Gardening expert reveals tip for growing herbs and it costs nothing
Gardening

Gardening expert reveals tip for growing herbs and it costs nothing

There’s nothing better than cutting some fresh cilantro or rosemary from your own garden to enhance your cooking. If you've been thinking of how to create a herb garden in your outdoor space too, we've got a brilliant hack to help get you started. A gardening expert recently shared a tip to help your herbs plant strong roots so they can flourish. The hack costs nothing, as it makes use of the cardboard core of toilet paper to encourage healthy roots. In the latest Grow, Cook, Eat, Arrange podcast episode, garden expert Sarah Raven recommends using the cardboard core of toilet paper to train the roots when planting a herb cutting. ‘I use root trainers or cardboard loo rolls for shrubby herb cuttings like rosemary, thyme and sage,’ she says. Continue at Gardening Etc.
Master Gardener: A garden worth dyeing for – an alternative use of herbs
Gardening

Master Gardener: A garden worth dyeing for – an alternative use of herbs

The diversity of herbs is amazing. The Herb Garden in the Master Gardener complex located at 9020 Airport Road, shows many plants which are commonly known for their use in cooking plus many others that may be deemed useful as medicinal or ornamental herbs. Another fun and fascinating use for herbs, however, is as natural dyes for fabric, paper and beverages. To that end, the Herb group (lovingly known as the Herbies) are in the process of developing a Dye Garden which will contain plants that may be used in dyeing. The art of dyeing using natural plant material has been around since ancient times. Today, folks are trying to use fewer synthetic products and are opting for a natural method. The method of dyeing is a lot of fun, but it does require several steps. Read more at Houston Chroni...
It’s Thyme to Spend Less on Groceries! These 11 Herb Gardens Will Be a Game-Changer
Gardening

It’s Thyme to Spend Less on Groceries! These 11 Herb Gardens Will Be a Game-Changer

If you're curious about growing your own food, investing in a smart herb garden is a great first step. It's not only more sustainable than buying herbs from the grocery store (let's be real, those don't tend to last long), but it's also an eco-friendly solution to food and water waste. All these perks aside, herb gardens double as modern and elevated decor! So go ahead: embrace the trend and channel your inner gardener at the same time with these smart planters. LED Self-Watering Multi-Herb Garden This LED Self-Watering Multi-Herb Garden ($200) makes it super easy to grow the delicious herbs you love, with minimal effort required. More at PopSugar.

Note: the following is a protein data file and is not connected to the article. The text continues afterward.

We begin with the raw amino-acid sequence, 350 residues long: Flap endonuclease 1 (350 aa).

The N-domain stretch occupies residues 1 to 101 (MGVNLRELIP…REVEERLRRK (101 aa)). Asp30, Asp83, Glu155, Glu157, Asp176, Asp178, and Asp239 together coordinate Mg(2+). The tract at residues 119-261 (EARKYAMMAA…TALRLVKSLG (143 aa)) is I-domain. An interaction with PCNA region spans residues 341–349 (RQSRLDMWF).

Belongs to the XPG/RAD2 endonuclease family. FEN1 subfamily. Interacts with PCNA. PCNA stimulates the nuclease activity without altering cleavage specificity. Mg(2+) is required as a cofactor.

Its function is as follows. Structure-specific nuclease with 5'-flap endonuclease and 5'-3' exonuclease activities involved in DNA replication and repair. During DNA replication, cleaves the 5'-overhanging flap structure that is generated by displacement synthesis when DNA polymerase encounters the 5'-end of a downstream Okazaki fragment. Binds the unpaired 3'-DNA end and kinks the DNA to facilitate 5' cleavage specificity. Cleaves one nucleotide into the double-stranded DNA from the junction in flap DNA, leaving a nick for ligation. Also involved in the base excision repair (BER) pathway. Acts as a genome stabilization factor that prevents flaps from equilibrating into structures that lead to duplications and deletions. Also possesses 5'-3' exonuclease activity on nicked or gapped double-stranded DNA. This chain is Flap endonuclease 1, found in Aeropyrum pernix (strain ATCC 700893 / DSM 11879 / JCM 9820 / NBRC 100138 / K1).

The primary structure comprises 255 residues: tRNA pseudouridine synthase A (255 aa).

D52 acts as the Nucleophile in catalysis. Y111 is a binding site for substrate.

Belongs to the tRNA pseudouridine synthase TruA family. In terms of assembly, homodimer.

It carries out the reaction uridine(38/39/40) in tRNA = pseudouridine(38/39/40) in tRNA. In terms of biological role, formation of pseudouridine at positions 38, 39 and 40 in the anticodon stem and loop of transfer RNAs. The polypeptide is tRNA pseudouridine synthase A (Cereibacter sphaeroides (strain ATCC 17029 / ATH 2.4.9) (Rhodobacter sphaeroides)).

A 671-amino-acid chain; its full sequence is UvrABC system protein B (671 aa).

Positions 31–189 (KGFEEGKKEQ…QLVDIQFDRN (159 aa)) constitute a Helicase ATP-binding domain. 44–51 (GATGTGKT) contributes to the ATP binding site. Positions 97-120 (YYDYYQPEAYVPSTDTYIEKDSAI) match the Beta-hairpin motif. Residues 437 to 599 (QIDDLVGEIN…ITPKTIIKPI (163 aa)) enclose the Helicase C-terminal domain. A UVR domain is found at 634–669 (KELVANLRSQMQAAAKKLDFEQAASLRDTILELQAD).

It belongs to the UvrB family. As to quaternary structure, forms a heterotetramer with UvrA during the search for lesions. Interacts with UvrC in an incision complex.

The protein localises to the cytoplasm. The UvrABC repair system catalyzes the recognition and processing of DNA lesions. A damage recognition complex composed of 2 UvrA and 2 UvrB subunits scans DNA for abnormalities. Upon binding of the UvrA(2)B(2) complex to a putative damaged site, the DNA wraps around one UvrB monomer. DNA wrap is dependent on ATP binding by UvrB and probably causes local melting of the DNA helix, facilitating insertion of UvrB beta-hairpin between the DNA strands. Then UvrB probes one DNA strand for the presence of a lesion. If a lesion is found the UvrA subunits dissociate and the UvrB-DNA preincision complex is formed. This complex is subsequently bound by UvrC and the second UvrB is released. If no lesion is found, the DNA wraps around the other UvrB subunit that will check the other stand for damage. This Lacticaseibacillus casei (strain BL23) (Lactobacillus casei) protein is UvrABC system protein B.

How to grow happy herbs, a quick guide by gardening expert Helen Yemm
Gardening

How to grow happy herbs, a quick guide by gardening expert Helen Yemm

Banish from your mind the romantic idea of an “everything under the sun” pretty aromatic jungle that may be the herb garden of your memories or fantasies: most of us have neither the space for such a thing nor the time to maintain it. Here, I aim to provide those who have not successfully grown herbs before with some basics about how to succeed with the most familiar culinary herbs, together with suggestions as to ways to slot some of them into a small garden, even to grow a few cut-and-come-again-everyday herbs together in a convenient place outside the back door, in a courtyard or on a balcony. Unsurprisingly, it is not a question of “one size fits all”, so you need to know something about each herb’s basic needs and growth habits... Continue at the Telegraph.
26 Plants You Should Always Grow Side-By-Side
Gardening

26 Plants You Should Always Grow Side-By-Side

Seasoned gardeners know that a diverse mix of plants makes for a healthy and beautiful garden. Many believe that certain plant combinations have extraordinary (even mysterious) powers to help each other grow. Scientific study of the process, called companion planting, has confirmed that some combinations have real benefits unique to those pairings. Companions help each other grow and use garden space efficiently. Tall plants, for example, provide shade for sun-sensitive shorter plants. Vines can cover the ground while tall stalks grow skywards, allowing two plants to occupy the same patch. Some couplings also prevent pest problems. Plants can repel harmful organisms or lure the bad bugs away from more delicate species. These combinations of plants do way better, together: Roses and G...